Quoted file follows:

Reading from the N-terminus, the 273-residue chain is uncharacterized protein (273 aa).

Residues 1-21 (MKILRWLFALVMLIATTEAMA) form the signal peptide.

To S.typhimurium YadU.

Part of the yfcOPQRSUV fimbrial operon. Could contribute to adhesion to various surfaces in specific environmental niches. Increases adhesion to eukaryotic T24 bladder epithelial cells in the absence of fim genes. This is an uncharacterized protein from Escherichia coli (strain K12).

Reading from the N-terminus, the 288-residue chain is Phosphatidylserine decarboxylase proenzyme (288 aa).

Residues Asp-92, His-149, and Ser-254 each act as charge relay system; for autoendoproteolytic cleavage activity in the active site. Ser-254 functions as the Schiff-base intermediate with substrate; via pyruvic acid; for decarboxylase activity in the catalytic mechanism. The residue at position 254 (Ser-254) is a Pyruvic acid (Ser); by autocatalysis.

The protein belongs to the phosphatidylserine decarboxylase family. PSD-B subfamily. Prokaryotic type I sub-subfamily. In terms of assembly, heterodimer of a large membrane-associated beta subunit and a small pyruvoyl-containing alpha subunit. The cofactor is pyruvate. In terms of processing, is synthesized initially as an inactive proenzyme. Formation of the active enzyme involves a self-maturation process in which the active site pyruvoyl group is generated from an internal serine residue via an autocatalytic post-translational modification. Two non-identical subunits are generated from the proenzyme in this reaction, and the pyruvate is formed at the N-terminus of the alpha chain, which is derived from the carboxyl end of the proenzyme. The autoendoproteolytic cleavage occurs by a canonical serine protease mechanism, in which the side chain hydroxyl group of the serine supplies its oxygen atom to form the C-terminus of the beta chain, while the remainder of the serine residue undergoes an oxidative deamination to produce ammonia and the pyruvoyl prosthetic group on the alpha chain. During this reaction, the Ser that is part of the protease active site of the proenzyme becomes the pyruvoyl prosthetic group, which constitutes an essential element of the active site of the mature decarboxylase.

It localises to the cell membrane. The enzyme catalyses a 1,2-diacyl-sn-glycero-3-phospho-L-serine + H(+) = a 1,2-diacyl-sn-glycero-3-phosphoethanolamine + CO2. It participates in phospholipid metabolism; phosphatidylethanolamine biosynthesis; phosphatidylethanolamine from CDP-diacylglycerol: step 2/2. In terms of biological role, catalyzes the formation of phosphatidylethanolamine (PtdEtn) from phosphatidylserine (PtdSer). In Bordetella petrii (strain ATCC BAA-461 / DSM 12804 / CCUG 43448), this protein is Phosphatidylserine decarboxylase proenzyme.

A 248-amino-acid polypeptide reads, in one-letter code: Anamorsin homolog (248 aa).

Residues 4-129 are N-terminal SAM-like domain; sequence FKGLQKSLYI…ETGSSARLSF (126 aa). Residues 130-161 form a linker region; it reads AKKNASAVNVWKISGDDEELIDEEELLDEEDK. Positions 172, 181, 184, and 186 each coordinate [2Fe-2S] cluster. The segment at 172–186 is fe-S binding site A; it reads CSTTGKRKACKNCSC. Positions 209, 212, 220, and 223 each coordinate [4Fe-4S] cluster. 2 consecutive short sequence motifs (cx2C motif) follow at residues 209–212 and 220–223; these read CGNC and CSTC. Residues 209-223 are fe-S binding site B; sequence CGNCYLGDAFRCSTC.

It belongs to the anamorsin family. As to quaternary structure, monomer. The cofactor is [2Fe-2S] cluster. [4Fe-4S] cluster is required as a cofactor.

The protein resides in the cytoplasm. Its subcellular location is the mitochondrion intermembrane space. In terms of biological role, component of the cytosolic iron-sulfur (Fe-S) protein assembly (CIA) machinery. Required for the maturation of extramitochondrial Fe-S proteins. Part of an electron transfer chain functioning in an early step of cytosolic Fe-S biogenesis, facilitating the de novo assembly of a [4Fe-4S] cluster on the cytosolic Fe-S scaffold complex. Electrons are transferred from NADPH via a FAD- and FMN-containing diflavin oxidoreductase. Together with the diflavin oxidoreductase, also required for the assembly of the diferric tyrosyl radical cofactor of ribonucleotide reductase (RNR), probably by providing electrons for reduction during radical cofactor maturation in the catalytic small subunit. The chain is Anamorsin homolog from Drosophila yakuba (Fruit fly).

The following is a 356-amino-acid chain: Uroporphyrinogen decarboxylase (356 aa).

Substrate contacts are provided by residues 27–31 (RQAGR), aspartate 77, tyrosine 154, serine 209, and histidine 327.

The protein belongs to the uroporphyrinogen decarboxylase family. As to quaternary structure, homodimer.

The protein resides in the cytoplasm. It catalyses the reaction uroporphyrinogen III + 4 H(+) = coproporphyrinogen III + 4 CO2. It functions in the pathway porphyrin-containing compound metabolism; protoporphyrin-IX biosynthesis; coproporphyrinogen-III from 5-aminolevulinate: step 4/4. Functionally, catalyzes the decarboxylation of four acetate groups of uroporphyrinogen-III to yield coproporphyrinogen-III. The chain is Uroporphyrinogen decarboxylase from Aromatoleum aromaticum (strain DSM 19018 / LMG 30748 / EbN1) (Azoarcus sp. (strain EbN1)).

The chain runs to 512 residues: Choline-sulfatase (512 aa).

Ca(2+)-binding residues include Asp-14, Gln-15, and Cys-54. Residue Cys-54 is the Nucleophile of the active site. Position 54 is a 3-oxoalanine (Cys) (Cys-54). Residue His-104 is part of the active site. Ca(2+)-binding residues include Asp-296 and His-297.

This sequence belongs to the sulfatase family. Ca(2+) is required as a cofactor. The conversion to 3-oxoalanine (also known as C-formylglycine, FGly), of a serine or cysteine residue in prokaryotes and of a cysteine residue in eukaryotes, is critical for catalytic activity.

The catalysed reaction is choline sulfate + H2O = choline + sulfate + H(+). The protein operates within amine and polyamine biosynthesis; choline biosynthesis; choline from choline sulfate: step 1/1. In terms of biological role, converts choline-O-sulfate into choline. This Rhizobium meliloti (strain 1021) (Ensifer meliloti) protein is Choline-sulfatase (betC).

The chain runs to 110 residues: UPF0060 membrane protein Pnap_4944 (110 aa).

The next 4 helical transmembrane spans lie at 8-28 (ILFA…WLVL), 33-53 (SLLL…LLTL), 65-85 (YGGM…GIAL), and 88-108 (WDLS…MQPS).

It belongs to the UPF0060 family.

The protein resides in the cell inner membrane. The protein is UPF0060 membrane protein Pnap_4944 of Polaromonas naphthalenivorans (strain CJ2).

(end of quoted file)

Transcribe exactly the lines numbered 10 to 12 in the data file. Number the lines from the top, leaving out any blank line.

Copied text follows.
Residues 4-129 are N-terminal SAM-like domain; sequence FKGLQKSLYI…ETGSSARLSF (126 aa). Residues 130-161 form a linker region; it reads AKKNASAVNVWKISGDDEELIDEEELLDEEDK. Positions 172, 181, 184, and 186 each coordinate [2Fe-2S] cluster. The segment at 172–186 is fe-S binding site A; it reads CSTTGKRKACKNCSC. Positions 209, 212, 220, and 223 each coordinate [4Fe-4S] cluster. 2 consecutive short sequence motifs (cx2C motif) follow at residues 209–212 and 220–223; these read CGNC and CSTC. Residues 209-223 are fe-S binding site B; sequence CGNCYLGDAFRCSTC.

It belongs to the anamorsin family. As to quaternary structure, monomer. The cofactor is [2Fe-2S] cluster. [4Fe-4S] cluster is required as a cofactor.

The protein resides in the cytoplasm. Its subcellular location is the mitochondrion intermembrane space. In terms of biological role, component of the cytosolic iron-sulfur (Fe-S) protein assembly (CIA) machinery. Required for the maturation of extramitochondrial Fe-S proteins. Part of an electron transfer chain functioning in an early step of cytosolic Fe-S biogenesis, facilitating the de novo assembly of a [4Fe-4S] cluster on the cytosolic Fe-S scaffold complex. Electrons are transferred from NADPH via a FAD- and FMN-containing diflavin oxidoreductase. Together with the diflavin oxidoreductase, also required for the assembly of the diferric tyrosyl radical cofactor of ribonucleotide reductase (RNR), probably by providing electrons for reduction during radical cofactor maturation in the catalytic small subunit. The chain is Anamorsin homolog from Drosophila yakuba (Fruit fly).